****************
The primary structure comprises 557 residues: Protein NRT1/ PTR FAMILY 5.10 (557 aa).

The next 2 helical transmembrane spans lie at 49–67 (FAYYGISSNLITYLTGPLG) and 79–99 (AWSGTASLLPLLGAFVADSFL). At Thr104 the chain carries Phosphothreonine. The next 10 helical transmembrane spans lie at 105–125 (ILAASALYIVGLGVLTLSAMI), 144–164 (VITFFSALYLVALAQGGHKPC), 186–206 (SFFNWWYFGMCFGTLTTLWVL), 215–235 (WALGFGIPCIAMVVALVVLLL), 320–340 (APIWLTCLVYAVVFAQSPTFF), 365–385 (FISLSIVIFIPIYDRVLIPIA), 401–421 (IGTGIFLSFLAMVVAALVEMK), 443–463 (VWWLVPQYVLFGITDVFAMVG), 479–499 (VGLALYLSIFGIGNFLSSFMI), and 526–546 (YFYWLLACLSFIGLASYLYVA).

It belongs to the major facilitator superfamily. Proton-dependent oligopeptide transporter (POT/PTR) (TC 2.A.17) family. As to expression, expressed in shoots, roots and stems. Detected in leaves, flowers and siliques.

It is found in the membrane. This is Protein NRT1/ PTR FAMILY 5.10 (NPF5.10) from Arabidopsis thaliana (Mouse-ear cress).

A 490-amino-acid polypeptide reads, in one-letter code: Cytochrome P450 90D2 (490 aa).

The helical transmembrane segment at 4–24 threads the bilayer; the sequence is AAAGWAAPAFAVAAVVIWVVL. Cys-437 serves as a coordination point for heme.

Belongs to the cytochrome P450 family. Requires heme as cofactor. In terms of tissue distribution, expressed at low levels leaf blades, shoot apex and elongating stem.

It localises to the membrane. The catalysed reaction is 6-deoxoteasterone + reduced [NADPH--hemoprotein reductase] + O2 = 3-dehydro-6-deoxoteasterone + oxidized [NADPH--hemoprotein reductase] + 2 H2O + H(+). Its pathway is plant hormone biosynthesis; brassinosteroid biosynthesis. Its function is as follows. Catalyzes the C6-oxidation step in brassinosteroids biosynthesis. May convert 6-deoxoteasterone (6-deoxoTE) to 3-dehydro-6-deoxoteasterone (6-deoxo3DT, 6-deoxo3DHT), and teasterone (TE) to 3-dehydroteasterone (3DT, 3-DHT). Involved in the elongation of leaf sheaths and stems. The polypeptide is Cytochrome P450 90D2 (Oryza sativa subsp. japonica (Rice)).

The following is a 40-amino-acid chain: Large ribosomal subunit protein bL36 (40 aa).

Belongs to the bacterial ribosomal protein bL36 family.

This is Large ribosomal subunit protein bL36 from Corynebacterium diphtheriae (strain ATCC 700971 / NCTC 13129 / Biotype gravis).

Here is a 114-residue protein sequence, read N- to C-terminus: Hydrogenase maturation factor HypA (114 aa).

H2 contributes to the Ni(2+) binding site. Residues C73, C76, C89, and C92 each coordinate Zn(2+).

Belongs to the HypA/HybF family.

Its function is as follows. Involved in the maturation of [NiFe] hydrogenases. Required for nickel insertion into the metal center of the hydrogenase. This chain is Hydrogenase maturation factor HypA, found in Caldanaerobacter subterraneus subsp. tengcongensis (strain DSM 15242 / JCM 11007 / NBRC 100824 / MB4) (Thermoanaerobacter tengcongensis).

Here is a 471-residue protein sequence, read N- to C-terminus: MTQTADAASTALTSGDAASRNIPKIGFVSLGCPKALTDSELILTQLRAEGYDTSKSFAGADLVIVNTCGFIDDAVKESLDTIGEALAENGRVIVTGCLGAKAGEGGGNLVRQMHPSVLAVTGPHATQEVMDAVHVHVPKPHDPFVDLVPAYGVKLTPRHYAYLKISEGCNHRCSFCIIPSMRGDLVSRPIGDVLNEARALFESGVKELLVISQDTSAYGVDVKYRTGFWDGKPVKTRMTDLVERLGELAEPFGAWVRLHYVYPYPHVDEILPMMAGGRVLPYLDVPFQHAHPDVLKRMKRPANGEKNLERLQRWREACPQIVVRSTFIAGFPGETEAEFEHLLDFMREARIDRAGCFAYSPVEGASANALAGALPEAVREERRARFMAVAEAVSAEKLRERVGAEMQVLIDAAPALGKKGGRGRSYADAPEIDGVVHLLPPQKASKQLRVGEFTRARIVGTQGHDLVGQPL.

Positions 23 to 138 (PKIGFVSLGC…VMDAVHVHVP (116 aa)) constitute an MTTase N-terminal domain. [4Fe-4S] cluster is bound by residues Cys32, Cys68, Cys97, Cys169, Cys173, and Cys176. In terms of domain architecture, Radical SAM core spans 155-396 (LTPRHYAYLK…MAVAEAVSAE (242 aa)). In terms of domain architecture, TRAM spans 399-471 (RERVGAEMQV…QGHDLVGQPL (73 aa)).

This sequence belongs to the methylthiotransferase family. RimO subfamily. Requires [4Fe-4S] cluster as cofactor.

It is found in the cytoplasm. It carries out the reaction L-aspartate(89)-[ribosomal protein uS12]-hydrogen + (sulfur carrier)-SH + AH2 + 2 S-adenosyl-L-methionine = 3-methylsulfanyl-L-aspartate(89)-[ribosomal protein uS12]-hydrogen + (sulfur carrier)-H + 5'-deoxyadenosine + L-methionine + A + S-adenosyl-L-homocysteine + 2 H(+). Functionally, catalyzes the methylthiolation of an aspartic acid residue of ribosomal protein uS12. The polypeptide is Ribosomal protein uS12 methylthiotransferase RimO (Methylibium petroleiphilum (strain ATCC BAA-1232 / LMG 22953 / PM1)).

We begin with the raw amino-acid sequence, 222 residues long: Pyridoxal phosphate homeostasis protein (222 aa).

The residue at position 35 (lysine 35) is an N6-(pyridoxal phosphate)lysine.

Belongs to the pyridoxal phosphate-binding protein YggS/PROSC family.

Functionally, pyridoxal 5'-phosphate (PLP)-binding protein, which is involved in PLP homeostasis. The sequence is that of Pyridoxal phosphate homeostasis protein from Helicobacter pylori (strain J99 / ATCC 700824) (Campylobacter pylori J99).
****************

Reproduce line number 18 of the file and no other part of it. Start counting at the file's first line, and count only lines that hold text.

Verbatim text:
This sequence belongs to the methylthiotransferase family. RimO subfamily. Requires [4Fe-4S] cluster as cofactor.